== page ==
Traveling within developing countries will cause your child to open her eyes to others’ needs and open her hands in compassion. One great advantage of intentionally pursuing compassionate travel is that your children will get to see how the majority of the world lives. An institutional classroom setting can not replicate the hands-on learning that occurs with real life, experiences.
Just off the main thoroughfares of Metro Manila, barangays (neighborhoods) are home to families that are unfailingly hospitable, persistently happy but inadequately supplied with daily necessities of food, water and medical supplies.
Visit any barangay in the Philippines and you will immediately be offered the best the family has to offer. If necessary, this means taking a loan from a neighbor to buy you a Coke and a pack of crackers from the local sari sari, the common home-based shops.
Nearly everywhere we went in the Philippines, children and teens were very polite and thankful. Teens in this Manila barangay volunteered to be our “guards”and showed us around. In exchange, we offered hot rolls which were hungrily scarfed. Giving hot bread was the reason we stopped, but we accepted their offer as guards for their dignity. That’s important to remember if you intend to help without hurting.
Our children saved and scoured our house for pesos. We were able to purchase dozens of warm, coconut-covered soft rolls known as pan de sal. As soon as we jumped out of our Toyota Hi-Ace van, little street children quickly crowded around.
As we gave away warm bread to fill hungry bellies, we were amazed at how many conversations we were able to have with the parents. In addition to the warm bread, we had the Gospel of John in Tagalog for those that were interested. Our goal was not to push religion but to give an answer to anyone interested about the the joy within us.
Sadly, if you visit the urban poor in Metro Manila, you are bound to be asked to take a baby. This grandmother was begging us to take her grandchild.
“Please, help me.” she cried. “Take this baby and raise him. He needs a mother.”
In another generation (or with less stringent immigration laws), we just might have tried to bring this lad home–for one of you. 😉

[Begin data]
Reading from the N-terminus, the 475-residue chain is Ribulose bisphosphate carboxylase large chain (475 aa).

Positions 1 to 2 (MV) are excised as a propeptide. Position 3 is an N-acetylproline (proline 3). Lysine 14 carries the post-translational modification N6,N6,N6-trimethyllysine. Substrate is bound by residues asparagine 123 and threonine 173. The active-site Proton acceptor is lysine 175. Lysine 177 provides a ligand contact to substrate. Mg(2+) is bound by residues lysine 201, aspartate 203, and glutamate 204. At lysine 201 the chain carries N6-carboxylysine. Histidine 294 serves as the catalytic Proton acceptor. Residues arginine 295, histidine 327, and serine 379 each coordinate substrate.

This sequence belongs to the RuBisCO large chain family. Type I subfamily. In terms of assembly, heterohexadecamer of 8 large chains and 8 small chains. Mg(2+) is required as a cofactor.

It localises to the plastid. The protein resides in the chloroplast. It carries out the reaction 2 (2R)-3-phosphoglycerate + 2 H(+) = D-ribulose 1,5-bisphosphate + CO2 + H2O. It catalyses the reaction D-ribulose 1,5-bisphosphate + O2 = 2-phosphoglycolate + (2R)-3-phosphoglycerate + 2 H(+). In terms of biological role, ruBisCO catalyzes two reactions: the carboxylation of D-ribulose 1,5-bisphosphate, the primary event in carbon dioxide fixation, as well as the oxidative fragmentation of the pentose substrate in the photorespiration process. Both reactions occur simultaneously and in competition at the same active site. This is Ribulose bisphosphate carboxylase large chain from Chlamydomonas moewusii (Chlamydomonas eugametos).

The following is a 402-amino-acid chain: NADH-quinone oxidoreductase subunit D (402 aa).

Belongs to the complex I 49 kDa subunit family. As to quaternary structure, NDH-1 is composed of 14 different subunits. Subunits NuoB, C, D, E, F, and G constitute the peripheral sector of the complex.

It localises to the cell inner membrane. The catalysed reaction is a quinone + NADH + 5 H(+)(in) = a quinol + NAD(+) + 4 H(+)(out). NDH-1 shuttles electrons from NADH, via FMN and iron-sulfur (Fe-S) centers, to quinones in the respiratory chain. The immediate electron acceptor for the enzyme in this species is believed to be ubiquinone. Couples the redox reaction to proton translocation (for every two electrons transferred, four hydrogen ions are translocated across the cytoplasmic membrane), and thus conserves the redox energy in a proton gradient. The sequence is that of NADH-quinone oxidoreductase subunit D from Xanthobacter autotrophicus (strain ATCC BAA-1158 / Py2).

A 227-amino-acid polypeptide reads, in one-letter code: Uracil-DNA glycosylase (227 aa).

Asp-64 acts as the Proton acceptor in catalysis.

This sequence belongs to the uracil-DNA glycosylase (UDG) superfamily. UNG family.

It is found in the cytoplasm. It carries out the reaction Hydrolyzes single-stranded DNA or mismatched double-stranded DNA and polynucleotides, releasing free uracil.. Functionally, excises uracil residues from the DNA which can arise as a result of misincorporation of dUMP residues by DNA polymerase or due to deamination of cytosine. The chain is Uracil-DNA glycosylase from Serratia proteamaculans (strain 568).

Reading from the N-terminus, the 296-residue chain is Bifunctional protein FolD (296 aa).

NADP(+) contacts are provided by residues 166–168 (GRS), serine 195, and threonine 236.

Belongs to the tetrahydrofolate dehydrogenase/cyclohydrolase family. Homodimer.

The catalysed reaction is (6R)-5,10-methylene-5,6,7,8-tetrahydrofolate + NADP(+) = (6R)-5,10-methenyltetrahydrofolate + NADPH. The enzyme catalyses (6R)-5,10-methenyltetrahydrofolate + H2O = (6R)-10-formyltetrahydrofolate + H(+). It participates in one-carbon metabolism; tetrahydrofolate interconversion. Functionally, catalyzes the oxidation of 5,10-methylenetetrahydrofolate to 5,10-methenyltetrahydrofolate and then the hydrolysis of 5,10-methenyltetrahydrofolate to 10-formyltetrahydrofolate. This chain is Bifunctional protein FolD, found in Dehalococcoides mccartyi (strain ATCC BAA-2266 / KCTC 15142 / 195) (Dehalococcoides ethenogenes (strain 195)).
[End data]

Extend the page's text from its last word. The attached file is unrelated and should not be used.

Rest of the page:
We had a long visit with this dear lady. We left her with some immediate food items, milk for the baby, a few outfits and also some seed packs for her garden. She left us with the warm memory of beautiful hospitality and the stark reminder of the inequalities of life. We do not all have the same opportunities.
We do not know the name of this precious little girl. She was sullen and would not speak. She seemed fearful even to eat the bread and kept looking inside her tiny concrete house. She was surrounded by squalor. Inside, a man (possibly her father) sat watching a blaring television. In Manila, it is common to see even the poorest homes with a television, even when food is absent.
The scene gave us a raw reminder that entertainment steals precious moments.
Babies love to rock in the duyan (Tagalog for baby hammock). The duyan serves to both lull baby to sleep and to keep her off the ground with its roaches, mice and water.
We have learned to be wary of starving dogs that are seen on nearly every street in metro Manila. Thin, diseased canines roam the streets, many carrying rabies. It’s very sad to see the pathetic effect of crushing poverty in the Philippines, even on the animals.
We realize that giving bread for a day will not have a long-term effect on poverty. However, if you instill compassion into your child, the investment is bound to be long-term and high yield. Our daughter dreams of returning to the Philippines to open a home for street children.
Such dreams are more caught than taught.
Dare to travel the back roads, stay longer visiting local communities and encourage your child to serve her new friends. She will gain an education that can be gained no other way.